Bruxism, Teeth Grinding and TMJ Pain
Teeth Grinding, medically referred to as Bruxism is the involuntary grinding or clenching of teeth. Even though approximately half of the population experiences teeth grinding at one time or another in their lives, about “five per cent of the population are regular, forceful tooth grinders.” Teeth clenching can lead to a variety of dental problems, which is why it’s important to see your dentist, as soon as you are made aware of the problem.
The Troublesome Effects of Teeth Grinding
- Grinding sounds while sleeping
- Jaw pain and/or ear pain
- Aching teeth, especially upon waking
- Stiffness of the face and temples upon waking
- Pain and or stiffness in the jaw when chewing
- Clenching the jaw when experiencing feelings of anxiety, anger, stress or concentration
- Teeth feeling sensitive, especially when experiences changes in temperature
- Tooth enamel that is chipped or broken
- Tooth indentations on the tongue
- Biting on the inside of the cheek
- Teeth that are loose
What is TMJ?
The temporomandibular joint (TMJ) is commonly known as the ‘jaw joint’. It’s where the lower jaw connects to the base of the skull. The position of this joint is located in front of the ears. It can be felt by opening and closing the jaw, while gently pressing this position.
Symptoms may include one or more of the following:
- Sore jaw
- Toothaches/broken and cracked teeth
- Sinus problems
- Neck and back pain
- Ear ache/ringing ears
- Teeth feeling like they are not biting together properly
- Pain when chewing or yawning
- Pain on opening or closing the jaw
- Limited opening of the jaw
- Facial tension, clicking jaw (disc rubbing on the bone)
- Locked jaw
Are you experiencing clenched teeth or grinding teeth? Would you like to address your jaw pain? Make an appointment with one of our professional dentists now.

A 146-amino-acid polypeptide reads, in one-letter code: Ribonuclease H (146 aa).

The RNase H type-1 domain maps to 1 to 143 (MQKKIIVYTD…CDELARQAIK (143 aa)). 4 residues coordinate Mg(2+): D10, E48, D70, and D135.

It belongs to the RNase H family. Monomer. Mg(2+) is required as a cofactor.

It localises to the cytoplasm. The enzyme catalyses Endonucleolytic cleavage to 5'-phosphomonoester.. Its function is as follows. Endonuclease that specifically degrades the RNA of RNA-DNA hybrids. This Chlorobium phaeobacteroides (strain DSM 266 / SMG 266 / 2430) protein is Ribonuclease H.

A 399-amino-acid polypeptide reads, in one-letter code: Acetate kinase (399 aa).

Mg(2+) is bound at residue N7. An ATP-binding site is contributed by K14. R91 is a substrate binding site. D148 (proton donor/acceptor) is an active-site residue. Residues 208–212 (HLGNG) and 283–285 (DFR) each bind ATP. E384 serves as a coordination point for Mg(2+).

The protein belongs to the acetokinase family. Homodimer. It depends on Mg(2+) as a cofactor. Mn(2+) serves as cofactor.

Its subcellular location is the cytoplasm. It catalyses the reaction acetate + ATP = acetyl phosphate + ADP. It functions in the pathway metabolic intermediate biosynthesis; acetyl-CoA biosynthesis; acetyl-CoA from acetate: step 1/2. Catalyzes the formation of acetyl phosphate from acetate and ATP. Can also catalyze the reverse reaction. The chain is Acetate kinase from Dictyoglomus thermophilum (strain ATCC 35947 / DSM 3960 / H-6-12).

Are teeth grinding and TMJ disorders common?
The number of patients arriving at their dentist with TMD has grown significantly in the past two decades. Approximately 7 out of 10 people are affected by TMJ disorders at some point in their lives. Statistics in the US reveal that “more than 10 million people have the problem in varying degrees.” When the TMJ and associated structures begin to malfunction, it’s referred to as temporomandibular disorder (TMD). The primary presentation of TMD is bruxism, which is the grinding or clenching of teeth while sleeping. However and while less common, teeth clenching and grinding can affect people during the day too.
The causes of TMD are numerous. There are many issues that patients present to our dentists at My Dental Health.
The following ailments are some of the problems responsible:
- Stress, both emotional and physical
- Obstructive sleep apnoea
- Ear infections
- Injuries to the jaw joint such as fractures or dislocations of the TMJ
- Autoimmune disorders such as osteo or rheumatoid arthritis
- Wrongly shaped/adjusted dental fillings, crowns or bridges
- Grinding and or clenching of the teeth
- Bad occlusion
- Anatomical deformities
Diagnosis of TMJ Disorders
An accurate diagnosis is important to ensure that the right treatment is undertaken. Before starting treatment, your dentist will make a diagnosis based on a clinical examination together with an assessment of both your medical and dental history. Our dentists may examine your bite, tooth wear and movement of teeth.
To assist with diagnosis, your dentist may recommend:
- Plaster moulds of your teeth to see if your occlusion (bite) is balanced correctly